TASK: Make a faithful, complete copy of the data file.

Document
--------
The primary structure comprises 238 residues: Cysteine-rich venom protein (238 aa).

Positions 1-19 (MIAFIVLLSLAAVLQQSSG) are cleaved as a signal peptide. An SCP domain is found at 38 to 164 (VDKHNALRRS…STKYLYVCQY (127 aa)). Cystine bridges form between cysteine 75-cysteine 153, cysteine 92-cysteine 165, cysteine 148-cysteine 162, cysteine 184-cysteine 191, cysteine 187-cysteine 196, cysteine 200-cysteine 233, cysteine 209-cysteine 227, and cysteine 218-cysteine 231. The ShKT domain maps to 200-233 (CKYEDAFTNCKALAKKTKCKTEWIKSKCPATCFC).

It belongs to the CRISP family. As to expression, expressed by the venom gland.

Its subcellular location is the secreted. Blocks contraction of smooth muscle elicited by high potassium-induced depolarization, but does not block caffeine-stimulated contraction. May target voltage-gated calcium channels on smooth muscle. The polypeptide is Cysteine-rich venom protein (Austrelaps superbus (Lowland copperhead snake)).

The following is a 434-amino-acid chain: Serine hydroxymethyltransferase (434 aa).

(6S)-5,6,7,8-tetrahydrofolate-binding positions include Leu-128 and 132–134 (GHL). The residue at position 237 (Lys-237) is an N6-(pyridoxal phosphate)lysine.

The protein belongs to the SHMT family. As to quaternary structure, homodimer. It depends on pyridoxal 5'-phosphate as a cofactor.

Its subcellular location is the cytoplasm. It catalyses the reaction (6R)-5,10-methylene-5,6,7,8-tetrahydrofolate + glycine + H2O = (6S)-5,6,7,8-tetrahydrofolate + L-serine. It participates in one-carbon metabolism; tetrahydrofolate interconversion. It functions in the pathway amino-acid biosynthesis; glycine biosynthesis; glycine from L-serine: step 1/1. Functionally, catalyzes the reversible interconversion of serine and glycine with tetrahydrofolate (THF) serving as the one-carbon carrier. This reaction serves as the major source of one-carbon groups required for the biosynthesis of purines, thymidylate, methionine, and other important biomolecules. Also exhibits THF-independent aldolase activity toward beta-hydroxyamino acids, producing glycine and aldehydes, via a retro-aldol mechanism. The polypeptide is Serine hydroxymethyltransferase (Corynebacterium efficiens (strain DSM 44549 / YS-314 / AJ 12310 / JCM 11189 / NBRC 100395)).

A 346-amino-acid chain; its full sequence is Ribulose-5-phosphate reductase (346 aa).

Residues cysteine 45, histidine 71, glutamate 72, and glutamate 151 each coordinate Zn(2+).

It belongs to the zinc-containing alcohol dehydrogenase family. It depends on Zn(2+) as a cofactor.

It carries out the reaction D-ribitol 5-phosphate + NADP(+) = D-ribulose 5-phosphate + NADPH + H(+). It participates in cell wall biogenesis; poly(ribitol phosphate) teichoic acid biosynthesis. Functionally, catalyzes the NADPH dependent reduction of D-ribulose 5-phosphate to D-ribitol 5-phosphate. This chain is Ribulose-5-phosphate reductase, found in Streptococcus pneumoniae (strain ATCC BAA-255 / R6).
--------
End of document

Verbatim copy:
The primary structure comprises 238 residues: Cysteine-rich venom protein (238 aa).

Positions 1-19 (MIAFIVLLSLAAVLQQSSG) are cleaved as a signal peptide. An SCP domain is found at 38 to 164 (VDKHNALRRS…STKYLYVCQY (127 aa)). Cystine bridges form between cysteine 75-cysteine 153, cysteine 92-cysteine 165, cysteine 148-cysteine 162, cysteine 184-cysteine 191, cysteine 187-cysteine 196, cysteine 200-cysteine 233, cysteine 209-cysteine 227, and cysteine 218-cysteine 231. The ShKT domain maps to 200-233 (CKYEDAFTNCKALAKKTKCKTEWIKSKCPATCFC).

It belongs to the CRISP family. As to expression, expressed by the venom gland.

Its subcellular location is the secreted. Blocks contraction of smooth muscle elicited by high potassium-induced depolarization, but does not block caffeine-stimulated contraction. May target voltage-gated calcium channels on smooth muscle. The polypeptide is Cysteine-rich venom protein (Austrelaps superbus (Lowland copperhead snake)).

The following is a 434-amino-acid chain: Serine hydroxymethyltransferase (434 aa).

(6S)-5,6,7,8-tetrahydrofolate-binding positions include Leu-128 and 132–134 (GHL). The residue at position 237 (Lys-237) is an N6-(pyridoxal phosphate)lysine.

The protein belongs to the SHMT family. As to quaternary structure, homodimer. It depends on pyridoxal 5'-phosphate as a cofactor.

Its subcellular location is the cytoplasm. It catalyses the reaction (6R)-5,10-methylene-5,6,7,8-tetrahydrofolate + glycine + H2O = (6S)-5,6,7,8-tetrahydrofolate + L-serine. It participates in one-carbon metabolism; tetrahydrofolate interconversion. It functions in the pathway amino-acid biosynthesis; glycine biosynthesis; glycine from L-serine: step 1/1. Functionally, catalyzes the reversible interconversion of serine and glycine with tetrahydrofolate (THF) serving as the one-carbon carrier. This reaction serves as the major source of one-carbon groups required for the biosynthesis of purines, thymidylate, methionine, and other important biomolecules. Also exhibits THF-independent aldolase activity toward beta-hydroxyamino acids, producing glycine and aldehydes, via a retro-aldol mechanism. The polypeptide is Serine hydroxymethyltransferase (Corynebacterium efficiens (strain DSM 44549 / YS-314 / AJ 12310 / JCM 11189 / NBRC 100395)).

A 346-amino-acid chain; its full sequence is Ribulose-5-phosphate reductase (346 aa).

Residues cysteine 45, histidine 71, glutamate 72, and glutamate 151 each coordinate Zn(2+).

It belongs to the zinc-containing alcohol dehydrogenase family. It depends on Zn(2+) as a cofactor.

It carries out the reaction D-ribitol 5-phosphate + NADP(+) = D-ribulose 5-phosphate + NADPH + H(+). It participates in cell wall biogenesis; poly(ribitol phosphate) teichoic acid biosynthesis. Functionally, catalyzes the NADPH dependent reduction of D-ribulose 5-phosphate to D-ribitol 5-phosphate. This chain is Ribulose-5-phosphate reductase, found in Streptococcus pneumoniae (strain ATCC BAA-255 / R6).